OK, but the only thing that can be done to prevent this is to tell people that they cannot belong to any group more specific than the human race — and that is not only a silly and arbitrary thing to force people to do, it is in itself immoral and contrary to every human impulse. It is in any case not something that is specific to metaphysical beliefs but rather a case of social psychology manifesting in a negative way.

  2. I always enjoyed this speech. We don’t have enough brutal denunciations of Oliver Wendell Holmes nowadays.

    1. When does the Holmes section of the speech start?

      1. At the beginning. He uses the fire in a crowded theater trope as a preamble to denounce controls of speech.

        1. Interesting…but I think Hitchens conflated the Schenck and Abrams cases.

          Schenck was where Holmes wrote to justify sending a couple socialists to prison for English-language antiwar leaflets. Abrams is where Holmes’ colleagues justified sending people to prison based on Yiddish-language leaflets, and Holmes filed a famous dissent.

          Between the two cases, Holmes’ buddies, like Felix Frankfurter, converted him from anti-free-speech to pro-free speech, thus the Abrams dissent.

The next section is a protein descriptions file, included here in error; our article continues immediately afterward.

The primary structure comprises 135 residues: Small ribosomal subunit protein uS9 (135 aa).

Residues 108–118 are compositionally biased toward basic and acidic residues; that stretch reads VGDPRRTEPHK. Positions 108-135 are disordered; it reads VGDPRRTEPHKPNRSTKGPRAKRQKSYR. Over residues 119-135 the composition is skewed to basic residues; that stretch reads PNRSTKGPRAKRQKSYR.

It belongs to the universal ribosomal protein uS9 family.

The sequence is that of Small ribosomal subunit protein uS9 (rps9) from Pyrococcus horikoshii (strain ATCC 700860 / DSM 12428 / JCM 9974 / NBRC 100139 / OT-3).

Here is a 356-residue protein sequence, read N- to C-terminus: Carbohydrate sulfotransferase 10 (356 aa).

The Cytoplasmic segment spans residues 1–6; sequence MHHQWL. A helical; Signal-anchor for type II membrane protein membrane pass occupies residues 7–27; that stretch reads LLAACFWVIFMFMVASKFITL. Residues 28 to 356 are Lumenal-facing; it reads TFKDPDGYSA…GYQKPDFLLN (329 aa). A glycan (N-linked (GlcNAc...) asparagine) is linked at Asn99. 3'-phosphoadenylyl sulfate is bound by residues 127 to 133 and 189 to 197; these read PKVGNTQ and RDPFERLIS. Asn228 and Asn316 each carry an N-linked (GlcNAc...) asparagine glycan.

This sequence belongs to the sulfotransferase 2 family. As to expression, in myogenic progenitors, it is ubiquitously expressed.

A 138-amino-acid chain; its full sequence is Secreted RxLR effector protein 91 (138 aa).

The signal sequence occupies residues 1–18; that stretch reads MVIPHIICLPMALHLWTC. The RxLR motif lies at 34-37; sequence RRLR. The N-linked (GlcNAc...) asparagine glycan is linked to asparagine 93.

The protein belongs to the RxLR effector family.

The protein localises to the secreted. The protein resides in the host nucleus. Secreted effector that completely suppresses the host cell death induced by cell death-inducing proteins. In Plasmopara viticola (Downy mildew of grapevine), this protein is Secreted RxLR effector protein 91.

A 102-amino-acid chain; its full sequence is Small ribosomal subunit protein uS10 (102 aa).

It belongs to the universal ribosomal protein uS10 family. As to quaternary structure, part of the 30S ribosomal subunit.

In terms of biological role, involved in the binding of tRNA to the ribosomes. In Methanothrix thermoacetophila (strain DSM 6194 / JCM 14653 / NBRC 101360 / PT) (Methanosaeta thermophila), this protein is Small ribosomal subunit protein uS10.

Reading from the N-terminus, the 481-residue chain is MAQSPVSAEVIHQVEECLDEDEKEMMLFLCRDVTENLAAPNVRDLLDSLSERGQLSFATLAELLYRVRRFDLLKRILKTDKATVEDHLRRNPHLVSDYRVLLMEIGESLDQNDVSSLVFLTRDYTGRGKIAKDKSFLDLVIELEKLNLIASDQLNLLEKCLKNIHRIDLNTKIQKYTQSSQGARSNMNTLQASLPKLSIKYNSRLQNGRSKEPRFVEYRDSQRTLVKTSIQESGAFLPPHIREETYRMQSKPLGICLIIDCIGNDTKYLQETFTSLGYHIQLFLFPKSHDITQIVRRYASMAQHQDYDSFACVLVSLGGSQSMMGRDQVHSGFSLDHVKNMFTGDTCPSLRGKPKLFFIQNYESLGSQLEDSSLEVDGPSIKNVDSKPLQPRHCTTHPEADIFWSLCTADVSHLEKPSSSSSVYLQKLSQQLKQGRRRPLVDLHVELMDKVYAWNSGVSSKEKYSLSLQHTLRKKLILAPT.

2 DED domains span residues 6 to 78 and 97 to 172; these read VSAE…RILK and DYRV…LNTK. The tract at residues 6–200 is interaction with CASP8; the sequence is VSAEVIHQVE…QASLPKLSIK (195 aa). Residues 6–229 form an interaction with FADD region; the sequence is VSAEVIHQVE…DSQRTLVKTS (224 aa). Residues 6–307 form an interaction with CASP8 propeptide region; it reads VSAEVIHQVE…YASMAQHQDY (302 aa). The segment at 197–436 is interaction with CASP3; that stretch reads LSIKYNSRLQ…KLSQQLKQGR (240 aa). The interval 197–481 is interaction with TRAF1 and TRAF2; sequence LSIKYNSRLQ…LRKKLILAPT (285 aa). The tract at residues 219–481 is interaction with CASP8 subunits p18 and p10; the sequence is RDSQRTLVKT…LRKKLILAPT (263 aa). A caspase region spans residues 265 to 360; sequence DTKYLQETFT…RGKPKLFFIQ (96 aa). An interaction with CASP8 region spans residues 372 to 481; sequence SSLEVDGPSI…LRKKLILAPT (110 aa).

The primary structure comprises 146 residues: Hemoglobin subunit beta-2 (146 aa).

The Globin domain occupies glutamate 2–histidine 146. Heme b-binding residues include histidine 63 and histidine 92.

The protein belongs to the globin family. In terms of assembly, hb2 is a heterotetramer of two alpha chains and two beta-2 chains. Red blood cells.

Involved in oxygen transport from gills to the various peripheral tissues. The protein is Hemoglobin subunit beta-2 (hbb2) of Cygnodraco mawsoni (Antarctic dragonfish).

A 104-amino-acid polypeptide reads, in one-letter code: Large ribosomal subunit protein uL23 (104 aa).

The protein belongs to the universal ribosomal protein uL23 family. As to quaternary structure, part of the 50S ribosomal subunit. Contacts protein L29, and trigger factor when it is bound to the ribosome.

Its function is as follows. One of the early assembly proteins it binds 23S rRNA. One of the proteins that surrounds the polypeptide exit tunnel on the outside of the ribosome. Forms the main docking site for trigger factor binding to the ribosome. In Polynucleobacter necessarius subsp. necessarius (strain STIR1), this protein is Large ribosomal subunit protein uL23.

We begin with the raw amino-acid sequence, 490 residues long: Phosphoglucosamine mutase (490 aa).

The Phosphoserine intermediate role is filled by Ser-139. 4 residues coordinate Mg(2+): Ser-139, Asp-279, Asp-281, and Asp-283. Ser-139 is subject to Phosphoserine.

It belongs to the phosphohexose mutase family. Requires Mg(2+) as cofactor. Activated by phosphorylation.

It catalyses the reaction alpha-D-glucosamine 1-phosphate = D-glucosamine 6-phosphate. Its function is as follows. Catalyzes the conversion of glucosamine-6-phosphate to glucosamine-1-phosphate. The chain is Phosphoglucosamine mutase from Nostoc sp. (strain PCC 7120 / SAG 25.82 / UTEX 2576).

1. But…Holmes pretended he *hadn’t* changed his mind between the two cases, and said that his Schenck opinion and Abrams dissent were consistent with each other. When the Supreme Court later adopted his Abrams dissent, it also continued the pretense. So the fire in a crowded theater metaphor, which should have been dumped onto the ash heap of history, was retained.

            And, oh, yes, the Schenck opinion, right after the fire analogy, approvingly cited a case where a labor leader was sent to prison for advocating a boycott of a company his union was stiking against.

            http://www.law.cornell.edu/sup…..t/221/418/

  3. My right of free speech is also my right to HEAR speech. All speech. If everyone in the world says that 2+2=5, I need to be able to hear the person explaining 2+2=4.